Spam in limelight in advertising shift


POSTED: Wednesday, April 22, 2009

NEW YORK » The frill is gone.

Companies are moving their ad dollars from gourmet or frivolous items to pantry staples and traditionally ho-hum household goods. Spam, Hamburger Helper, Kool-Aid drink mix and that golden oldie butter are advertising stars these days.

The new advertising is aimed not only at cashing in on the new frugality of recession-wary consumers, but also fending off a flight to cheaper store brands. It also can maintain their share of a shrinking consumer-spending pie.

In some cases the ads are paying off with higher sales.

“;In this 'Great Recession' economy, companies are not simply changing the messages they place in their ads, they are doing something much more substantial,”; said Marc Fleishhacker, senior partner and managing director of Ogilvy Consulting's North America practice. “;They are fundamentally changing the products they promote.”;

Land O'Lakes Inc., the maker of deli cheese, eggs and butter, launched its first TV campaign for its basic butter product in 10 years. Hormel Foods Corp., which increased its spending on ads for Spam last year, began its first national ad campaign for Dinty Moore stew last fall. Sales for Spam and Dinty Moore stew rose by double-digit percentage increases in the quarter that ended Jan. 25.

Spam is popular in Hawaii, where the state boasts the highest per capita Spam consumption in the U.S. That fact is emblazoned on the brand's Web site, which also notes that Spam musubi is the “;favorite way to enjoy Spam in the Aloha State.”;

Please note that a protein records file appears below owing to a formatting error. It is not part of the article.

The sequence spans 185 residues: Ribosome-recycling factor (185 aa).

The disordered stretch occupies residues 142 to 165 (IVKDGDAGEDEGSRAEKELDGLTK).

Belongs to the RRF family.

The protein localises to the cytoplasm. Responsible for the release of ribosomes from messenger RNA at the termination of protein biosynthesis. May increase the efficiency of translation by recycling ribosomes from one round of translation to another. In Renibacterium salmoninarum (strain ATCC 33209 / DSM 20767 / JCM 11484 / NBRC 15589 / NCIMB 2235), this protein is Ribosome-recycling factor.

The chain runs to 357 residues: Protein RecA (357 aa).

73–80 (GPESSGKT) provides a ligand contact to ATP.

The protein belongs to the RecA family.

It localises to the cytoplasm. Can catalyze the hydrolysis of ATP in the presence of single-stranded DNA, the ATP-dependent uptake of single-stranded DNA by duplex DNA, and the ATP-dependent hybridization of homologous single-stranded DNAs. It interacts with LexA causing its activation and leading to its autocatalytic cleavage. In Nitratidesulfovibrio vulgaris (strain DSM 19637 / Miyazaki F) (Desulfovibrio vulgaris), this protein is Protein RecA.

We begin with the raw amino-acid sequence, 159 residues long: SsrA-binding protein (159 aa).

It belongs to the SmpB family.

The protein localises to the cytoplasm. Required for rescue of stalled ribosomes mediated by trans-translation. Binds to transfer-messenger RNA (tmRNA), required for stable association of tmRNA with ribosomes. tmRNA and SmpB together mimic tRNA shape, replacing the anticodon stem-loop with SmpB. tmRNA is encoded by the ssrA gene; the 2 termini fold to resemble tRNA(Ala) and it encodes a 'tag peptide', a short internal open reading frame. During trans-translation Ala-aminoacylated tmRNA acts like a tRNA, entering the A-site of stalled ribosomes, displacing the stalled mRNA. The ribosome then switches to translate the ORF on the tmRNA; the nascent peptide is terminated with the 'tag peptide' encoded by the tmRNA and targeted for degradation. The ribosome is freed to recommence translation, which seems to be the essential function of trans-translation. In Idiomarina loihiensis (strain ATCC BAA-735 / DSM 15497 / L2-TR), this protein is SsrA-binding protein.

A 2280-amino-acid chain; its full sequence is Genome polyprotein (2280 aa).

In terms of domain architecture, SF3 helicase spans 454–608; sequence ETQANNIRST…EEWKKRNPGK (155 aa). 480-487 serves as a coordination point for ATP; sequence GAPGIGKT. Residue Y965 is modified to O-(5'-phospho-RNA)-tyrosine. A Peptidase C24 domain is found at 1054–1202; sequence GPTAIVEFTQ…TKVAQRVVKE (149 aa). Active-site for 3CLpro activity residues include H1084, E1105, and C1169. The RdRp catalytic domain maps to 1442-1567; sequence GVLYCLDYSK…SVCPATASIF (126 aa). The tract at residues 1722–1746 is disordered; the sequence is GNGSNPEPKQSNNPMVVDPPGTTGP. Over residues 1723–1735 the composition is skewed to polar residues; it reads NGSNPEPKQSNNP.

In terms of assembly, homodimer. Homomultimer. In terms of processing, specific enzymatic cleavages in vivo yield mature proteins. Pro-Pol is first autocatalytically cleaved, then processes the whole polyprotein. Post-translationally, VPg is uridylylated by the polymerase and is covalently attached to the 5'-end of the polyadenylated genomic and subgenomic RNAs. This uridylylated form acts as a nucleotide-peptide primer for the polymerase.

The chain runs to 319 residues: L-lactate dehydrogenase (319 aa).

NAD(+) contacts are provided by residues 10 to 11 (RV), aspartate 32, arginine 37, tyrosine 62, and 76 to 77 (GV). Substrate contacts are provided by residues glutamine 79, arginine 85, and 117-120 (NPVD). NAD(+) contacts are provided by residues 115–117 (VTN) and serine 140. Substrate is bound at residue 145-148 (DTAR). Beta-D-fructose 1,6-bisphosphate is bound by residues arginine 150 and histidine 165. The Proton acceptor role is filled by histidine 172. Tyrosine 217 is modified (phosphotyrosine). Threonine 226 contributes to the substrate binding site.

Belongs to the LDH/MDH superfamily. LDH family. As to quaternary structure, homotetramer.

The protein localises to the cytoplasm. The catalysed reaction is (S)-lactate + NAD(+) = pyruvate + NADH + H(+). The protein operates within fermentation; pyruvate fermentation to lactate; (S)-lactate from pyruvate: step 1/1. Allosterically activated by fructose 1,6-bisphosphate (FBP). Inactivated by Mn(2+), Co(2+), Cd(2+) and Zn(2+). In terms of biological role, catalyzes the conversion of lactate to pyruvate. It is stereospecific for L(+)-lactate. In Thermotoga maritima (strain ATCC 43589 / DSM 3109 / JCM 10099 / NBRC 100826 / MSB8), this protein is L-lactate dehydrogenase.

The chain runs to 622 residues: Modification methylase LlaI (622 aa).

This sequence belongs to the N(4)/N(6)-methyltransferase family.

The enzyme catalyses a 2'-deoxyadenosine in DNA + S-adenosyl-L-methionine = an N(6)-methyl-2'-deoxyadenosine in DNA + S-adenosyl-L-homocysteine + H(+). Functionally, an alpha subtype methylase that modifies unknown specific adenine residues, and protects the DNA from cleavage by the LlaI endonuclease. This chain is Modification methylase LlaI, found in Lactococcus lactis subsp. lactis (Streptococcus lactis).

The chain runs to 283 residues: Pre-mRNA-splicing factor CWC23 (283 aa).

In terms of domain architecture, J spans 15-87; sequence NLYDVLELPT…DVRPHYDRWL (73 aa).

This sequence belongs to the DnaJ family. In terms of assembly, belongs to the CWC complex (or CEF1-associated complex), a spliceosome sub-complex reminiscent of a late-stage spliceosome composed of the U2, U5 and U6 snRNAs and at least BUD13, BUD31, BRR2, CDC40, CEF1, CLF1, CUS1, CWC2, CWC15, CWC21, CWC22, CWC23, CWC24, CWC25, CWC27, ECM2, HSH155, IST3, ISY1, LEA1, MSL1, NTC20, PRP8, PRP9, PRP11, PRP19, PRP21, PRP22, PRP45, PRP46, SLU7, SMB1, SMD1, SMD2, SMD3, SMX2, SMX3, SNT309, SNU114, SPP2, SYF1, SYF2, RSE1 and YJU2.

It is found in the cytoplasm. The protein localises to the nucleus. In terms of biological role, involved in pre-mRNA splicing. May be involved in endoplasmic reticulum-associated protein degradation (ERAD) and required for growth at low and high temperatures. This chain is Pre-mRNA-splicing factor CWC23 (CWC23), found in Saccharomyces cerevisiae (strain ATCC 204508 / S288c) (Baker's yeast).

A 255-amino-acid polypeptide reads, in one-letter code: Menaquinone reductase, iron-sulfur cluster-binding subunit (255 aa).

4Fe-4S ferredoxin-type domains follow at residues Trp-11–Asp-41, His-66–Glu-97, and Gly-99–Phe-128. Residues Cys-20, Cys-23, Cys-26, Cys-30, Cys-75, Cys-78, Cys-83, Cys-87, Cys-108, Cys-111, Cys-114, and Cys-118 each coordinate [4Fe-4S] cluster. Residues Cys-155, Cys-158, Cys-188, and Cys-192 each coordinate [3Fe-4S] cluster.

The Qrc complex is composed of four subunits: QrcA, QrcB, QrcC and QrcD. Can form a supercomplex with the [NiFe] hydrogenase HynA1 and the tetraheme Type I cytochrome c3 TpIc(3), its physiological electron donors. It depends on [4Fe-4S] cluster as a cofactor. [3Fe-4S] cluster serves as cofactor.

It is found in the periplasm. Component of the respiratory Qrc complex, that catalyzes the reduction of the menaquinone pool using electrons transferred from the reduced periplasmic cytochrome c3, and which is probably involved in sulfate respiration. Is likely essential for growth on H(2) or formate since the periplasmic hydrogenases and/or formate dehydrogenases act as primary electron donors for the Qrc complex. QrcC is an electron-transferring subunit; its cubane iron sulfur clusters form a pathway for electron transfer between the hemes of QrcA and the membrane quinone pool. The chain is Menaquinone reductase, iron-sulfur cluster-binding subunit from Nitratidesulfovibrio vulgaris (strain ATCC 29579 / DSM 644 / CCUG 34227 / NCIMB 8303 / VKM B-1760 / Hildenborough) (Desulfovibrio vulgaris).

Home Depot, the nation's largest home improvement retailer, is pushing items like potting soil and hand tools under a new tag line, “;More saving. More doing.”; Last spring, in contrast, Home Depot focused on how to create dream kitchens.

Many ads now also have a soothing feel to allay consumer anxiety. Allstate Insurance Co.'s “;Back to Basics”; commercial looks back to the Great Depression and other tough periods when people learned to enjoy small things like a home-cooked meal. A General Motors Corp. ad, which has a patriotic theme, promises to make payments if customers lose their jobs.

The shift to highlight more everyday products follows more than a decade of companies pushing $30,000 kitchen renovations, $15-per-pound cheeses and flashy jewelry as rising home values and growing stock portfolios made consumers feel flush.

No more. The recession has brought on an abrupt change in shoppers' mindsets. Home prices have fallen 29 percent from their summer 2006 peak, according to Standard & Poor's. Major stock indexes are off more than 40 percent from their October 2007 levels. Unemployment hit 8.5 percent last month, the highest rate in a quarter-century, and is expected to reach 10 percent by the end of the year.

That's translated to a spending malaise, even in food purchases. Consumer spending not adjusted for inflation grew at the slowest rate since 1961 last year and is expected to remain sluggish for the rest of the year. In the fourth quarter of 2008, spending on food and nonalcoholic beverages fell 3.2 percent, according to Scott Hoyt, senior director of consumer economics at Moody's Economy.com.